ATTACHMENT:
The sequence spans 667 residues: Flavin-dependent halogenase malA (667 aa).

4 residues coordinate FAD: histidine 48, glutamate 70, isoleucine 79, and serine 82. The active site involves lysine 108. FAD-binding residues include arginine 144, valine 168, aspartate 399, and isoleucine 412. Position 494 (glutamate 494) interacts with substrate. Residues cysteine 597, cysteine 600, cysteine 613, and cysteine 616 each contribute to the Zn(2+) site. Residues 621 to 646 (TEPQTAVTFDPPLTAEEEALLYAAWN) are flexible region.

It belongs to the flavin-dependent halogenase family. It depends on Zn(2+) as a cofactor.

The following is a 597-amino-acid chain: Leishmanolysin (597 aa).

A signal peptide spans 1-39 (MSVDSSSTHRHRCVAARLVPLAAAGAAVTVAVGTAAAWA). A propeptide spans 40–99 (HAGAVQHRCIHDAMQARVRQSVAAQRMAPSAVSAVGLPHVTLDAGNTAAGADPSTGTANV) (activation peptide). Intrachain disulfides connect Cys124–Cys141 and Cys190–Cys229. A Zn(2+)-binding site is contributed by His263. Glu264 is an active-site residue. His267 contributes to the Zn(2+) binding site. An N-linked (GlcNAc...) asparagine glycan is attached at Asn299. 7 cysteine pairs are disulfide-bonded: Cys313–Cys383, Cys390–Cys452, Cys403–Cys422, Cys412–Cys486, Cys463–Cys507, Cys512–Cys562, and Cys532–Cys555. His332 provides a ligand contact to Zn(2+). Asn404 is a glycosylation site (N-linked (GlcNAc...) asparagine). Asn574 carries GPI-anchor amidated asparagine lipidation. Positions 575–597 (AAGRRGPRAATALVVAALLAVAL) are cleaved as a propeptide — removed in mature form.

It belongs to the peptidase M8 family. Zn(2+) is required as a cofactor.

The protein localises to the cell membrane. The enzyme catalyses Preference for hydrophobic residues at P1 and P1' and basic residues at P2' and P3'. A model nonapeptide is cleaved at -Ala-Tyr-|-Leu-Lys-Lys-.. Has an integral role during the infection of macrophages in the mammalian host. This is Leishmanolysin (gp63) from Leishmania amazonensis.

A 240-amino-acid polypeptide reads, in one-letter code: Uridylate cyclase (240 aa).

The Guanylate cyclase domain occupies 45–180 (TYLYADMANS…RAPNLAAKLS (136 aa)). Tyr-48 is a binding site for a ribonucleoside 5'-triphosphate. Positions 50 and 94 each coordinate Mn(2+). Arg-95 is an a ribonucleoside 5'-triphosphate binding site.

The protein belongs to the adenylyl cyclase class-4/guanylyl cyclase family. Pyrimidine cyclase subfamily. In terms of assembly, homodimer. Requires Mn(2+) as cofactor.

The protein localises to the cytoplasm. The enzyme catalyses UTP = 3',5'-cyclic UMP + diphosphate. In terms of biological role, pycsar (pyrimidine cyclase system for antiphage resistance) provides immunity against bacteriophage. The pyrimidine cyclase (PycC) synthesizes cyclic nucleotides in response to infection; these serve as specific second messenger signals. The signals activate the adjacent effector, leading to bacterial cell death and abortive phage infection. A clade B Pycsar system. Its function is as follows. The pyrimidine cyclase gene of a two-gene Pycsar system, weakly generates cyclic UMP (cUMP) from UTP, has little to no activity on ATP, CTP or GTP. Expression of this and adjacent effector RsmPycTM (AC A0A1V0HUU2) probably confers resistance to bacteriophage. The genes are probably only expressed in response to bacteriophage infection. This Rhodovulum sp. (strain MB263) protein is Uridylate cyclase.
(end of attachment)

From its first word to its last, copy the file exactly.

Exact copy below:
The sequence spans 667 residues: Flavin-dependent halogenase malA (667 aa).

4 residues coordinate FAD: histidine 48, glutamate 70, isoleucine 79, and serine 82. The active site involves lysine 108. FAD-binding residues include arginine 144, valine 168, aspartate 399, and isoleucine 412. Position 494 (glutamate 494) interacts with substrate. Residues cysteine 597, cysteine 600, cysteine 613, and cysteine 616 each contribute to the Zn(2+) site. Residues 621 to 646 (TEPQTAVTFDPPLTAEEEALLYAAWN) are flexible region.

It belongs to the flavin-dependent halogenase family. It depends on Zn(2+) as a cofactor.

The following is a 597-amino-acid chain: Leishmanolysin (597 aa).

A signal peptide spans 1-39 (MSVDSSSTHRHRCVAARLVPLAAAGAAVTVAVGTAAAWA). A propeptide spans 40–99 (HAGAVQHRCIHDAMQARVRQSVAAQRMAPSAVSAVGLPHVTLDAGNTAAGADPSTGTANV) (activation peptide). Intrachain disulfides connect Cys124–Cys141 and Cys190–Cys229. A Zn(2+)-binding site is contributed by His263. Glu264 is an active-site residue. His267 contributes to the Zn(2+) binding site. An N-linked (GlcNAc...) asparagine glycan is attached at Asn299. 7 cysteine pairs are disulfide-bonded: Cys313–Cys383, Cys390–Cys452, Cys403–Cys422, Cys412–Cys486, Cys463–Cys507, Cys512–Cys562, and Cys532–Cys555. His332 provides a ligand contact to Zn(2+). Asn404 is a glycosylation site (N-linked (GlcNAc...) asparagine). Asn574 carries GPI-anchor amidated asparagine lipidation. Positions 575–597 (AAGRRGPRAATALVVAALLAVAL) are cleaved as a propeptide — removed in mature form.

It belongs to the peptidase M8 family. Zn(2+) is required as a cofactor.

The protein localises to the cell membrane. The enzyme catalyses Preference for hydrophobic residues at P1 and P1' and basic residues at P2' and P3'. A model nonapeptide is cleaved at -Ala-Tyr-|-Leu-Lys-Lys-.. Has an integral role during the infection of macrophages in the mammalian host. This is Leishmanolysin (gp63) from Leishmania amazonensis.

A 240-amino-acid polypeptide reads, in one-letter code: Uridylate cyclase (240 aa).

The Guanylate cyclase domain occupies 45–180 (TYLYADMANS…RAPNLAAKLS (136 aa)). Tyr-48 is a binding site for a ribonucleoside 5'-triphosphate. Positions 50 and 94 each coordinate Mn(2+). Arg-95 is an a ribonucleoside 5'-triphosphate binding site.

The protein belongs to the adenylyl cyclase class-4/guanylyl cyclase family. Pyrimidine cyclase subfamily. In terms of assembly, homodimer. Requires Mn(2+) as cofactor.

The protein localises to the cytoplasm. The enzyme catalyses UTP = 3',5'-cyclic UMP + diphosphate. In terms of biological role, pycsar (pyrimidine cyclase system for antiphage resistance) provides immunity against bacteriophage. The pyrimidine cyclase (PycC) synthesizes cyclic nucleotides in response to infection; these serve as specific second messenger signals. The signals activate the adjacent effector, leading to bacterial cell death and abortive phage infection. A clade B Pycsar system. Its function is as follows. The pyrimidine cyclase gene of a two-gene Pycsar system, weakly generates cyclic UMP (cUMP) from UTP, has little to no activity on ATP, CTP or GTP. Expression of this and adjacent effector RsmPycTM (AC A0A1V0HUU2) probably confers resistance to bacteriophage. The genes are probably only expressed in response to bacteriophage infection. This Rhodovulum sp. (strain MB263) protein is Uridylate cyclase.